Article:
The Democratic Party And The Whig Party

1769 Words Jan 4th, 2016 8 Pages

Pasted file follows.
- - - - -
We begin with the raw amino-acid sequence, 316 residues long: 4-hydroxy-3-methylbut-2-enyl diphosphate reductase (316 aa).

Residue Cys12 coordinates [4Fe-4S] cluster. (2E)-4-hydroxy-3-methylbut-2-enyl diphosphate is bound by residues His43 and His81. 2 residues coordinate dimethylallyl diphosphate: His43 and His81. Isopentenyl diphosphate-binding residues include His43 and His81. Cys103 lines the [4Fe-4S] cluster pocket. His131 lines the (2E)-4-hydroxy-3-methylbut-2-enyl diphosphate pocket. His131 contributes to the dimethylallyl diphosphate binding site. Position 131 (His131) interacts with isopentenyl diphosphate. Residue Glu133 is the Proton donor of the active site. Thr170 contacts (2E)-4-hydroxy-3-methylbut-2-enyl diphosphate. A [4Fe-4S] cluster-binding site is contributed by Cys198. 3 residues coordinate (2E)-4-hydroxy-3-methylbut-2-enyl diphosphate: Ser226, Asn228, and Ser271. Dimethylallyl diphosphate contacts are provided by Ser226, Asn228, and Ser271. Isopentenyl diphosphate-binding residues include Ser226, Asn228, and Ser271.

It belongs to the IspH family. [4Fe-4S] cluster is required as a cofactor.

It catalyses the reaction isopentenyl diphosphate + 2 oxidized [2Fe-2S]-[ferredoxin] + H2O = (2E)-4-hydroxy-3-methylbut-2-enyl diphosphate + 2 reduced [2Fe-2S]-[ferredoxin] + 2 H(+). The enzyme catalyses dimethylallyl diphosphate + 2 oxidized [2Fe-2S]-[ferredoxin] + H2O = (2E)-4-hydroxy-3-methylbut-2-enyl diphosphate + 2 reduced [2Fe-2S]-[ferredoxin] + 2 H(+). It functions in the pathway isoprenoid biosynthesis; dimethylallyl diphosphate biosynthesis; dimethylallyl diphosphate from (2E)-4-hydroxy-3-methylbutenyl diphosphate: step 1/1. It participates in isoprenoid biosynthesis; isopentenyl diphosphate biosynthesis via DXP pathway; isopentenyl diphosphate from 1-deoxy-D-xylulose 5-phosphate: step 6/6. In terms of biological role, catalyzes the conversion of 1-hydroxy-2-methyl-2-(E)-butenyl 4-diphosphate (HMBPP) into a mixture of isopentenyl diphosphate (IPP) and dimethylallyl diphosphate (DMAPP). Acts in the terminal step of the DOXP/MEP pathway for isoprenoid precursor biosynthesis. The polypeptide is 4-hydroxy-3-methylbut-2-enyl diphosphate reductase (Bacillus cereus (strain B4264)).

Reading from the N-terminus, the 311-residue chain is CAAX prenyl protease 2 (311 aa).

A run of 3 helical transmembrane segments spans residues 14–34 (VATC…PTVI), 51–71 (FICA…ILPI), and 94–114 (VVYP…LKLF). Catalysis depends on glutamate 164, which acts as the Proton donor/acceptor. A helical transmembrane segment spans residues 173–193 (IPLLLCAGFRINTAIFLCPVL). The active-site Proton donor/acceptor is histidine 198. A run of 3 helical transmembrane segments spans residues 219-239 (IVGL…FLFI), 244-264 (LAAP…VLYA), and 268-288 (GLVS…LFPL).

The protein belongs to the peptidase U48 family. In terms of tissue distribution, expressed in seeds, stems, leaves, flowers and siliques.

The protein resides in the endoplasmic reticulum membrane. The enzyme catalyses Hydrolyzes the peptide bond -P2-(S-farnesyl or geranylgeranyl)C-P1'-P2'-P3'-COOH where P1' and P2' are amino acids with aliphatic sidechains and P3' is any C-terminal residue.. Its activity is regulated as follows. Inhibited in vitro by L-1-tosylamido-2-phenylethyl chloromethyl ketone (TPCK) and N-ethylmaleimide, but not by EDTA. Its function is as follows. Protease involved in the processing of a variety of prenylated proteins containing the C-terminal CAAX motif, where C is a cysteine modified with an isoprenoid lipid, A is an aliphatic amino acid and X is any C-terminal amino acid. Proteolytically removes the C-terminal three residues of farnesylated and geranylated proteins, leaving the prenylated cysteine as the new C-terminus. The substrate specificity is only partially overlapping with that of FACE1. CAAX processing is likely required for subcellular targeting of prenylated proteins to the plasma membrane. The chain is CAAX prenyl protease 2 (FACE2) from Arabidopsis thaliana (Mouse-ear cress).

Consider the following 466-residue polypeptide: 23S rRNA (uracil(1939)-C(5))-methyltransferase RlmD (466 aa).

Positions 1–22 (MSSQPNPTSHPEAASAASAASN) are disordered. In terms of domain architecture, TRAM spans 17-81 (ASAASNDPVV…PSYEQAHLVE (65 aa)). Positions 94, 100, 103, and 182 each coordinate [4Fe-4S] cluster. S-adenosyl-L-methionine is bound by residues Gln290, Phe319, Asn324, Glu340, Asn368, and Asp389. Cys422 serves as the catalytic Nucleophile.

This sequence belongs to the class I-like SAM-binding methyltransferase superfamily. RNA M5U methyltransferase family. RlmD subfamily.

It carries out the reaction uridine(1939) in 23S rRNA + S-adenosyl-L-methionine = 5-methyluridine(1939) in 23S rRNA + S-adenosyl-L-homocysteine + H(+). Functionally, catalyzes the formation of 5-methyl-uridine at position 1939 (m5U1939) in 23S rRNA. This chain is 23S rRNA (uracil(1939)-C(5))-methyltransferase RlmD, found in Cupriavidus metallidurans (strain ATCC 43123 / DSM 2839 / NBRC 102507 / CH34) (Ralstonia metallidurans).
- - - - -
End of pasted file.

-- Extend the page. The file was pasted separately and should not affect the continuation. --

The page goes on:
During the time periods between the 1830s and 1840s, two political parties: the Democratic party and the Whig party had faced the challenges among their ideological differences on the role of federal government in the economy and the westward expansion, but did compromise in certain ways. The one-party system of Monroe’s presidency had led to the creation of a two-party system under the presidency terms of Andrew Jackson. The supporters of President Jackson were known as the Democrats and the supporters of Henry Clay and Daniel Webster, rivals of Jackson, came to be known as the Whigs. The Democrats were influenced by Thomas Jefferson, whereas the Whigs were influenced by Alexander Hamilton. The Democrats were in favor of states’ rights and opposed the growth of a powerful central government. Democrats also favored in rapid territorial and external growth. The Whigs were in favor of a stronger federal government that was dominated by Congress. Whigs also favored gradual territorial expansions and internal improvements. In future reference, the Democratic and Whig party created the two political parties in which we see today, the Democratic and Republican Party. To start off, Henry Clay and the Whigs “… developed a platform called the American System, which advocated increased powers for Congress; strong central control over foreign affairs and military issues; high tariffs and a national bank to build the economy; and extensive infrastructure improvements—financed and…
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